The Pilgrims received legal rights to settle at Plymouth under a patent granted by the Council for New England in 1621. Governor Bradford received a new patent, the Warwick Patent, in 1630. It granted him all the land south of a line between Narragansett Bay and Cohasset. Under this patent, Bradford could have claimed ownership of the entire colony, but he shared control with the other settlers. He turned the patent over to all the freemen (voters) of the colony in 1640. A few years later, surveyors marked off an area corresponding to the present counties of Bristol, Barnstable, and Plymouth as the colony of Plymouth.

 

 

Expansion of the colony. In November 1621, the ship Fortune arrived with 35 new colonists. Other ships brought additional settlers, but the population grew to only 300 settlers in 10 years. Some of the colonists decided to move from Plymouth to better lands. Some went north and established the towns of Duxbury, Marshfield, and Scituate. Others moved west to Rehoboth, or farther east on Cape Cod to settle Sandwich, Barnstable, Yarmouth, and Eastham.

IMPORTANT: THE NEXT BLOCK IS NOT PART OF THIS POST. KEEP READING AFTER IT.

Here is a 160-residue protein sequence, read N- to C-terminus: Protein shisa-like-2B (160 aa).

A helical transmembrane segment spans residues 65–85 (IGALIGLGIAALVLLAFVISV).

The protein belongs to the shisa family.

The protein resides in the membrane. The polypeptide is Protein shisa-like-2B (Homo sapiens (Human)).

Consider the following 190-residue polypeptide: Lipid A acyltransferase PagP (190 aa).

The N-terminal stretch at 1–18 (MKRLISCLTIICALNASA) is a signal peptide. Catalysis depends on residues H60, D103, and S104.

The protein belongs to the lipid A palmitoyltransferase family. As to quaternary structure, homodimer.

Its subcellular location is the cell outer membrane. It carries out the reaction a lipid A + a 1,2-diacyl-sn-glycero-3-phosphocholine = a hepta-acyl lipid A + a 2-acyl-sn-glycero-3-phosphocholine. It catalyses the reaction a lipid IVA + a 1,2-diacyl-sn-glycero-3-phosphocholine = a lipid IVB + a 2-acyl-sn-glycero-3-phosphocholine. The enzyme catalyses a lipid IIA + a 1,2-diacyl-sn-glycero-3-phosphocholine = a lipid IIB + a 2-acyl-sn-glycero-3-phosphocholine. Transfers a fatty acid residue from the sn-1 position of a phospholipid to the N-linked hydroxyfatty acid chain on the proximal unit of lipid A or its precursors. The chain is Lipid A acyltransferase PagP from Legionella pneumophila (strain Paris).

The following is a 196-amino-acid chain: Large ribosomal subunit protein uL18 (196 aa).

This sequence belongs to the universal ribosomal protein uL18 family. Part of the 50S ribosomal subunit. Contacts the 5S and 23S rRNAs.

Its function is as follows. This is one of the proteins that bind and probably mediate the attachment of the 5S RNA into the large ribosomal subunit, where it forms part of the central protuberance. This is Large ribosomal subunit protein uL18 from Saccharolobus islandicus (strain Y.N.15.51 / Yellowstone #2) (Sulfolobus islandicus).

World Book Explains: What was life like for women in Plymouth Colony? Kathleen Curtin, Historian at Plimoth Plantation, explains the life and hardships of colonial women who lived at the Plimoth Colony. This video was filmed at Plimoth Plantation in Plymouth, MA.

 

 

Government. The men who signed the Mayflower Compact were the freemen of the colony. They, along with any newly chosen freemen, met once a year to discuss the problems of the colony. This body, called the General Court, elected the governor and his assistants, made laws, and levied taxes. In outlying towns, the freemen held town meetings to elect their own officers and settle town matters. Beginning in 1639, these towns sent representatives to the General Court at Plymouth.